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Launch of Atlas 5!
The fifth Lockheed Martin Atlas 5 rocket blasts off to deploy the Inmarsat 4-F1 mobile communications spacecraft into orbit. (2min 35sec file)
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Extended launch movie
An extended length clip follows the Atlas 5 launch from T-minus 1 minute through ignition of the Centaur upper stage and jettison of the nose cone. (6min 43sec file)
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Onboard camera
An onboard video camera mounted to the Atlas 5 rocket's first stage captures this view of the spent solid-fuel boosters separating.
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Press site view
This view of the Atlas 5 launch was recorded from the Kennedy Space Center Press Site. (1min 27sec file)
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Revealing intriguing details of an icy world
Posted: March 19, 2005

During its closest flyby of Saturn's wrinkled, icy moon Enceladus, Cassini obtained multi-spectral images of its cratered terrain that have been put together to create this false-color view.

Credit: NASA/JPL/Space Science Institute
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To human eyes, Enceladus appears almost completely white, but false color reveals intriguing details. This view is a composite of images taken using filters sensitive to ultraviolet (centered at 338 nanometers), green (centered at 568 nanometers), and near-infrared (centered at 930 nanometers) light, and has been processed to accentuate subtle color differences. The uppermost surface of these terrains appears uniformly grey in this picture, suggesting that they are covered with materials of homogeneous composition and grain size. However, the walls of many of the fractures appear to be somewhat bluer than typical surface materials. It is possible that the difference in color identifies outcrops of solid ice on the walls of fractures, or ice with different grain-sizes, compared to powdery surface materials. It is also possible that the color identifies some compositional difference between buried ice and ice at the surface.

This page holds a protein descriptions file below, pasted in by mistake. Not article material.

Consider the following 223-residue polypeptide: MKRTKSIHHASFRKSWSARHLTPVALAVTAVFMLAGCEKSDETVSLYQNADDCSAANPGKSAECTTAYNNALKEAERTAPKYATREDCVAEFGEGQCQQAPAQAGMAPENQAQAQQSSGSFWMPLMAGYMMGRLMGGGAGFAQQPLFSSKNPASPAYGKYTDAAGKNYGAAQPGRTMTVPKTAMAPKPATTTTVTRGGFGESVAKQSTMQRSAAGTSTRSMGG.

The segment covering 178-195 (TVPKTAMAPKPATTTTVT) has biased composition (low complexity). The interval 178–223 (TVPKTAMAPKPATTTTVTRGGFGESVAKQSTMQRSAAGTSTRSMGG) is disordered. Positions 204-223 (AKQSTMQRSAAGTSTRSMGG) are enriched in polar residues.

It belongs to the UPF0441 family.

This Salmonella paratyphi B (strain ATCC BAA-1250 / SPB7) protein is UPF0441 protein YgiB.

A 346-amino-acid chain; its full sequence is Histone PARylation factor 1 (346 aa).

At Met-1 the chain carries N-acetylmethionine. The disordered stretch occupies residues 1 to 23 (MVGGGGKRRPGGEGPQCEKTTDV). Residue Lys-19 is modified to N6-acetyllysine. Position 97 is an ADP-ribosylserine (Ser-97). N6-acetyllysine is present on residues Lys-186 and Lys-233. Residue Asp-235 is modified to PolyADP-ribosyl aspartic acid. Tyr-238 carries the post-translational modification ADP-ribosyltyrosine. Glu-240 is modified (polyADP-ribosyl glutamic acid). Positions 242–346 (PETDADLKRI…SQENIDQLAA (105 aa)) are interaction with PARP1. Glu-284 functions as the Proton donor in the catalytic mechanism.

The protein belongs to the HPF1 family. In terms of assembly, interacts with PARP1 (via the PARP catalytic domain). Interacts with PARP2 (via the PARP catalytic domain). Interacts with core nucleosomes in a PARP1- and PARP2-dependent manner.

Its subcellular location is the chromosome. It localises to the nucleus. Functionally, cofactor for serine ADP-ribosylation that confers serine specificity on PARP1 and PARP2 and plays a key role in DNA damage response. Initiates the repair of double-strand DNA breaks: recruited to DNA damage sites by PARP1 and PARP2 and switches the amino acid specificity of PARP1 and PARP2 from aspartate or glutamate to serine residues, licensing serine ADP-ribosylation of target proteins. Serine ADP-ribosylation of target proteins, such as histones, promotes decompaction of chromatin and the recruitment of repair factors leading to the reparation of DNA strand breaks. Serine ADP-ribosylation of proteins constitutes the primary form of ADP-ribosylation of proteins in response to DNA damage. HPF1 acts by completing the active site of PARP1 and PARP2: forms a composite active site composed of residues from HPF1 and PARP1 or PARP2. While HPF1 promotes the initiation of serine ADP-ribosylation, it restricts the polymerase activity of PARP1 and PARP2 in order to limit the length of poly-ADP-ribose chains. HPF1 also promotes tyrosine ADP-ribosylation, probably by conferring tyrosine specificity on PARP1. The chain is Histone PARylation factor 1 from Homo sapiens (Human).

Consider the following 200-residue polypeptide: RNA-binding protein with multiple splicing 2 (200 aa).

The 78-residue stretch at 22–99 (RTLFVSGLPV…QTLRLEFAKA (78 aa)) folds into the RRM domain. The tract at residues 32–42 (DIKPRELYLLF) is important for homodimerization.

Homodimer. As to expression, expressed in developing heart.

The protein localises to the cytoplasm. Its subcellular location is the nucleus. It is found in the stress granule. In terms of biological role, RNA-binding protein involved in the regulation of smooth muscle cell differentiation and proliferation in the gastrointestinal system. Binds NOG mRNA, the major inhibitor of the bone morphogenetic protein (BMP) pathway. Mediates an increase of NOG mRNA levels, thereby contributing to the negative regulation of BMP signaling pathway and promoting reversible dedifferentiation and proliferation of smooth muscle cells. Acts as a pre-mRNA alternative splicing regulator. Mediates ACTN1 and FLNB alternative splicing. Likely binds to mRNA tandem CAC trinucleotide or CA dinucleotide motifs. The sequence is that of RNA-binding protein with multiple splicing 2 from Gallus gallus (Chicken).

The surface is peppered with craters of all sizes, from the 21-kilometer (13-mile) diameter crater at the top of the image, down to tiny craters near the limit of resolution. The prominent crater at the top contains a central, domelike structure more than 11 kilometers (7 miles) in diameter. The dome, the crater--and indeed the entire scene--is sliced by a complex network of fractures ranging in width from hundreds of meters in some places, to over three kilometers (2 miles) in others.

The prominent, complex fracture in the bottom of the frame extends over 85 kilometers (53 miles) in length across the field of view. From Cassini's oblique vantage point, the walls of the large fracture are clearly visible. A pervasive network of narrow, parallel grooves can be seen in many places in the image, and they appear to slice the surface into parallel slabs of ice approximately 500 meters (1,600 feet) in thickness.

The image has been rotated so that north is at the top of the scene. The terrain in this scene is located on the side of Enceladus that faces away from Saturn, centered on latitude 28.7 north, longitude 192.5 west.

The image was taken during Cassini's closest-ever approach to Enceladus on March 9, 2005. It was taken with the Cassini spacecraft narrow-angle camera at a distance of approximately 21,300 kilometers (13,200 miles) from Enceladus and at a Sun-Enceladus-spacecraft, or phase, angle of 45 degrees. Resolution in the image is about 130 meters (430 feet) per pixel.

The Cassini-Huygens mission is a cooperative project of NASA, the European Space Agency and the Italian Space Agency. The Jet Propulsion Laboratory, a division of the California Institute of Technology in Pasadena, manages the mission for NASA's Science Mission Directorate, Washington, D.C. The Cassini orbiter and its two onboard cameras were designed, developed and assembled at JPL. The imaging team is based at the Space Science Institute, Boulder, Colo.